American Fisheries Society doubles down on the need to remove the dams to save critical wild populations of salmon and steelhead.
- Greg McReynolds, Intermountain West ACP Director, Trout Unlimited firstname.lastname@example.org
- Helen Neville, Senior Scientist, Trout Unlimited, email@example.com
- Zoe Bommarito, Mountain West Communications Director, firstname.lastname@example.org
The American Fisheries Society (AFS) adopted a resolution urging policymakers to breach the four lower Snake River dams. AFS represents over 7,500 professional fishery scientists and resource managers across the Americas. Read the statement here.
The Snake River basin was once home to half of all Chinook salmon and steelhead in the Columbia Basin, but over time these populations have drastically diminished. The resolution doubles down on the need to remove the dams to save critical wild populations of salmon and steelhead:
“It is clear that breaching the four lower Snake River dams is necessary to (1) substantially improve the probability of recovering these cultural and ecological keystone species to healthy and harvestable populations and (2) safeguard those fishes from extinction.”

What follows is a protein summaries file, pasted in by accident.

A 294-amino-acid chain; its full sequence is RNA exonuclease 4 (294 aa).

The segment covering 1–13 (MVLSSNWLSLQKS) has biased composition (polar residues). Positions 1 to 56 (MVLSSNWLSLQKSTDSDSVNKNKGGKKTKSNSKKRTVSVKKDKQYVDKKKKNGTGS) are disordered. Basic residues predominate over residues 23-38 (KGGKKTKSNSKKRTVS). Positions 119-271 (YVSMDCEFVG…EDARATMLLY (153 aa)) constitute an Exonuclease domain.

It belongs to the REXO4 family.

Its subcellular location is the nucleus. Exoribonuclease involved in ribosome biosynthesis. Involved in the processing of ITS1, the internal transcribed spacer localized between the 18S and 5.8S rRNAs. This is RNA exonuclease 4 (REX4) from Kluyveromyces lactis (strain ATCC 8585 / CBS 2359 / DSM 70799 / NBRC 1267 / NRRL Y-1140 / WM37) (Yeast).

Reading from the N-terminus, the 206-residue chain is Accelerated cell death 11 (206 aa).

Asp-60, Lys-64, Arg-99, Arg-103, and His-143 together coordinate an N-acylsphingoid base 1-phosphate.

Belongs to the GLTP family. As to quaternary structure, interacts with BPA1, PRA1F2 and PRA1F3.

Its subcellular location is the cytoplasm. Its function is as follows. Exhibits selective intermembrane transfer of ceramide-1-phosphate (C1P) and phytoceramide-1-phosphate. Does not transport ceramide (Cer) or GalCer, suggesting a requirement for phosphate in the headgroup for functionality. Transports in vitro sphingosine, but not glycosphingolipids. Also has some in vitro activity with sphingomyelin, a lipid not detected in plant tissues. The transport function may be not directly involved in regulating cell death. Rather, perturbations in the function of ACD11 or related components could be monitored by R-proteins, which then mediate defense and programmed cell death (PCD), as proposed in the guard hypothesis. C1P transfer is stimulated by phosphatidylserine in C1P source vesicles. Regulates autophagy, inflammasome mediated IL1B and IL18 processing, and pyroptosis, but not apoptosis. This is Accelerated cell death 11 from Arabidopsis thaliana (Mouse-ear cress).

The resolution comes on the heels of the National Oceanic and Atmospheric Administration (NOAA) report “Rebuilding Interior Columbia Basin Salmon and Steelhead” released in September 2022. In the report, NOAA confirmed an urgent need for dam removal as the foundation for salmon and steelhead recovery.
Last year, Senator Patty Murray (D-WA) and Governor Jay Inslee set out a plan to recover Pacific Northwest salmon and steelhead, but the Biden Administration and Congress must take further action to protect these critical populations. AFS identified this urgent need in the recently adopted resolution:
“If Snake River basin salmon and steelhead are to be saved, then policymakers and stakeholders at all levels will need to implement appropriate processes and funding provisions to breach the four dams on the Lower Snake River, as well as implement all necessary habitat rehabilitation.”
The policy statement confirms the path forward: the lower four Snake River dams must go.
“This statement, by the professional society for fisheries across the Americas, is yet another strong and significant force connecting science to the clear need to remove these dams to save Snake River salmon and steelhead,” said Helen Neville, Trout Unlimited’s Senior Scientist. “The message from scientists and professionals could not be clearer: we must act now.”
Trout Unlimited is the nation’s oldest and largest coldwater fisheries conservation organization dedicated to caring for and recovering America’s rivers and streams so our children can experience the joy of wild and native trout and salmon. Across the country, TU brings to bear local, regional and national grassroots organizing, durable partnerships, science-backed policy muscle, and legal firepower on behalf of trout and salmon fisheries, healthy waters and vibrant communities.